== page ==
Crouching Tiger, Hidden Dragon (2000)

9.5 Overall Score
Story: 9/10
Acting: 9/10
Visuals: 10/10

Great action, good acting, amazing visuals

Desert scene goes on long

Movie Info

Movie Name:  Crouching Tiger, Hidden Dragon

Studio: Sony Picture Classics

Genre(s): Action/Adventure/Martial Arts/Romance

Release Date(s): July 6, 2000 (Hong Kong)/December 8, 2000 (US)

MPAA Rating: PG-13


Everybody was kung fu fighting!

Li Mu Bai (Chow Yun-Fat) has decided to give up his warrior ways and turn his legendary sword the Green Destiny to Sir Te (Sihung Lung).  When a thief steals the Green Destiny, Li Mu Bai and his friend Yu Shu Lien (Michelle Yeoh) discover Governor Yu’s daughter Jen (Zhang Ziyi) is the thief and that she has been training in the Wudang style of fighting.  Exposed, Jen’s partnership with a criminal called the Jade Fox (Cheng Pei-pei) who was responsible for the death of Li Mu Bai’s master is revealed.  Jen goes on the run with the Green Destiny to avoid an arranged marriage, and Li Mu Bai and Yu Shu Lien must recover the Green Destiny to flush out the Jade Fox and reunite Jen with her true love Lo (Chang Chen).


So…um…want to get back to the action?

Directed by Ang Lee, Crouching Tiger, Hidden Dragon (臥虎藏龍 or Wo hu cang long) martial arts action romance thriller.  The film is an adaptation of the wuxia novelist Wang Dulu’s fourth entry in the Crane Iron Pentalogy.  The film was released to critical acclaim and won Academy Awards for Best Foreign Film, Best Cinematography, Best Original Score, and Best Art Direction-Set Decoration with nominations for Best Picture, Best Director, Best Adapted Screenplay, Best Costume Design, Best Film Editing, and Best Original Song (“A Love Before Time”).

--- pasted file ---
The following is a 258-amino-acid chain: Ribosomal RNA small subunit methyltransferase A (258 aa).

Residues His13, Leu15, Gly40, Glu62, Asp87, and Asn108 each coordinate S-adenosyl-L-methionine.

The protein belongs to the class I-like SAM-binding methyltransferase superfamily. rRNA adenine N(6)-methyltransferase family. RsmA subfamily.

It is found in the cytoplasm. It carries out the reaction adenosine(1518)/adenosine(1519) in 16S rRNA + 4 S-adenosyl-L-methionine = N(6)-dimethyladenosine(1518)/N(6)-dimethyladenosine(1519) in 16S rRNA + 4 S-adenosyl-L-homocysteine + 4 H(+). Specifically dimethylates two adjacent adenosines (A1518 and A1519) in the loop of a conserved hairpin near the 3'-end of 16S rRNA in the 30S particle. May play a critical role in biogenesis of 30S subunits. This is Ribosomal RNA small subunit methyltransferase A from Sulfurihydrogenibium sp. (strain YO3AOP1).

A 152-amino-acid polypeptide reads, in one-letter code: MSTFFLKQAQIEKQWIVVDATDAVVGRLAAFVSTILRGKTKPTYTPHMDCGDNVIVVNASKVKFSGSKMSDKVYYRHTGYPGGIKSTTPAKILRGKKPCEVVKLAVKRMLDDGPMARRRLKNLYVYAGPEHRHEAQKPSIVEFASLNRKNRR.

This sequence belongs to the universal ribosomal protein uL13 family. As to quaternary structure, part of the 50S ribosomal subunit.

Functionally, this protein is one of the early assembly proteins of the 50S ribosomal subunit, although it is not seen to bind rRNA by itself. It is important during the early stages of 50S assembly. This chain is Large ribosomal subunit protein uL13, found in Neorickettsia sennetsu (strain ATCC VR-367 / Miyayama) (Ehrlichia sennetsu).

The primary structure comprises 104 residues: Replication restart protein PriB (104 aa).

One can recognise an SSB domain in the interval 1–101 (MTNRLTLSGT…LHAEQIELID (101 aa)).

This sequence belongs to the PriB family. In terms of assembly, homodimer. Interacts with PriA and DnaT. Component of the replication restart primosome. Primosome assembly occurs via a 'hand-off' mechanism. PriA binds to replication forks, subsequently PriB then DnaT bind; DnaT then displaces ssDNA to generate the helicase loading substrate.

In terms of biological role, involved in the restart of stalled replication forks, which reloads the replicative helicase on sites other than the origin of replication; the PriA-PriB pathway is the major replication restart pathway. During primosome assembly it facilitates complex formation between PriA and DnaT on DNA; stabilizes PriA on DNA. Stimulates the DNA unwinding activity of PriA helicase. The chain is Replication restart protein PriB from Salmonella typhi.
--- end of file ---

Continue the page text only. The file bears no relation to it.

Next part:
Wuxia is a style of writing which follows the adventures of martial artists and when Crouching Tiger, Hidden Dragon was released this concept of story and fighting was not commonplace.  I remember seeing it in the theater and the crowd mumbling the first time the samurai took to the air.  It took a bit for the crowd to realize that the wire-work effects weren’t meant to be realistic (as in the characters are jumping massive distances) and that the Wudang style makes them lighter than air.


If you fail, you will fall to the pandas

The story has a very epic feel to it and you do feel dropped in to it, much like Star Wars.  There are events and relationships you don’t understand since they occurred before the story began, but trying to decipher the relationships is part of the fun.  The desert scene is way too long and it kind of takes away from a relatively fast moving plot full of action, but the romance is necessary for understanding Jen’s behavior and a nice contrast to Li Mu Bai and Yu Shu Lien’s unspoken love for each other.

The cast for the film is strong and everyone in the film embraces their characters.  Michelle Yeoh and Chow Yun-Fat are great as the couple unable to love each other but they must spend time together due to their mission.  Zhang Ziyi is young but carries her part of the film as the rebellious youth.  I also like Cheng Pei-pei as the evil Jade Fox.

It is this magical flight-like style of the movie that really makes it work. It becomes an art form and it is obvious that the style caught on with multiple films turning to wire-work that might defy reality, but turns the fighting into an art form. Crouching Tiger, Hidden Dragon handled it best because it was back-up by a strong story.

Crouching Tiger, Hidden Dragon really started a trend, like it or not.  Like Pulp Fiction, it was kind of a game changer for action pictures.  A lot of movies copied the look and feel of the movie without the success of Ang Lee’s direction.  I still love Crouching Tiger, Hidden Dragon, and it has a great feel that just hasn’t been matched.  A sequel Crouching Tiger, Hidden Dragon:  Sword of Destiny was released in 2016.

Related Links:

Crouching Tiger, Hidden Dragon:  Sword of Destiny (2016)

Author: JPRoscoe View all posts by
Follow me on Twitter/Instagram/Letterboxd @JPRoscoe76! Loves all things pop-culture especially if it has a bit of a counter-culture twist. Plays video games (basically from the start when a neighbor brought home an Atari 2600), comic loving (for almost 30 years), and a true critic of movies. Enjoys the art house but also isn't afraid to let in one or two popular movies at the same time.

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